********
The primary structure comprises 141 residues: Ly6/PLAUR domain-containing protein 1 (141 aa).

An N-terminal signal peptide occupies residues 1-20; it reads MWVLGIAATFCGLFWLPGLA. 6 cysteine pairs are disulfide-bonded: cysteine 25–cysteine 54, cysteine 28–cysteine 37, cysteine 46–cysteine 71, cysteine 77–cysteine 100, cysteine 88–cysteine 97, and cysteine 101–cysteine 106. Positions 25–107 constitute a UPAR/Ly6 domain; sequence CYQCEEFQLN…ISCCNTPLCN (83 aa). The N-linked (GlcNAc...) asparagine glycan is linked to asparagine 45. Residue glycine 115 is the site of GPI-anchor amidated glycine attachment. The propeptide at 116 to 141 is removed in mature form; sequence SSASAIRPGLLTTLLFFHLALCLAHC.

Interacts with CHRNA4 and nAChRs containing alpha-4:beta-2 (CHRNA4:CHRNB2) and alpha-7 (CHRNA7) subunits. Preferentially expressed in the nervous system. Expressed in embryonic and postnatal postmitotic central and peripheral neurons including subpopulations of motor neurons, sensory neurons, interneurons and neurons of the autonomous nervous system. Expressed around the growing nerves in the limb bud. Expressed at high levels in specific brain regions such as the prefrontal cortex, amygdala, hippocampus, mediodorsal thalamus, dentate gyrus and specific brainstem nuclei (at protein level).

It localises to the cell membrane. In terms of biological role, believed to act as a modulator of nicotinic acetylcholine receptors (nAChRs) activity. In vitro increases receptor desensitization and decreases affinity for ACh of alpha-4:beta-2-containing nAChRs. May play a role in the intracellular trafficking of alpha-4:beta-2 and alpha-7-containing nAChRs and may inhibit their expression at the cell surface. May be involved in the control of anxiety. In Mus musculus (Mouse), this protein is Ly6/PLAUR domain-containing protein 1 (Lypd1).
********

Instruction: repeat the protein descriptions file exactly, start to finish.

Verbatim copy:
The primary structure comprises 141 residues: Ly6/PLAUR domain-containing protein 1 (141 aa).

An N-terminal signal peptide occupies residues 1-20; it reads MWVLGIAATFCGLFWLPGLA. 6 cysteine pairs are disulfide-bonded: cysteine 25–cysteine 54, cysteine 28–cysteine 37, cysteine 46–cysteine 71, cysteine 77–cysteine 100, cysteine 88–cysteine 97, and cysteine 101–cysteine 106. Positions 25–107 constitute a UPAR/Ly6 domain; sequence CYQCEEFQLN…ISCCNTPLCN (83 aa). The N-linked (GlcNAc...) asparagine glycan is linked to asparagine 45. Residue glycine 115 is the site of GPI-anchor amidated glycine attachment. The propeptide at 116 to 141 is removed in mature form; sequence SSASAIRPGLLTTLLFFHLALCLAHC.

Interacts with CHRNA4 and nAChRs containing alpha-4:beta-2 (CHRNA4:CHRNB2) and alpha-7 (CHRNA7) subunits. Preferentially expressed in the nervous system. Expressed in embryonic and postnatal postmitotic central and peripheral neurons including subpopulations of motor neurons, sensory neurons, interneurons and neurons of the autonomous nervous system. Expressed around the growing nerves in the limb bud. Expressed at high levels in specific brain regions such as the prefrontal cortex, amygdala, hippocampus, mediodorsal thalamus, dentate gyrus and specific brainstem nuclei (at protein level).

It localises to the cell membrane. In terms of biological role, believed to act as a modulator of nicotinic acetylcholine receptors (nAChRs) activity. In vitro increases receptor desensitization and decreases affinity for ACh of alpha-4:beta-2-containing nAChRs. May play a role in the intracellular trafficking of alpha-4:beta-2 and alpha-7-containing nAChRs and may inhibit their expression at the cell surface. May be involved in the control of anxiety. In Mus musculus (Mouse), this protein is Ly6/PLAUR domain-containing protein 1 (Lypd1).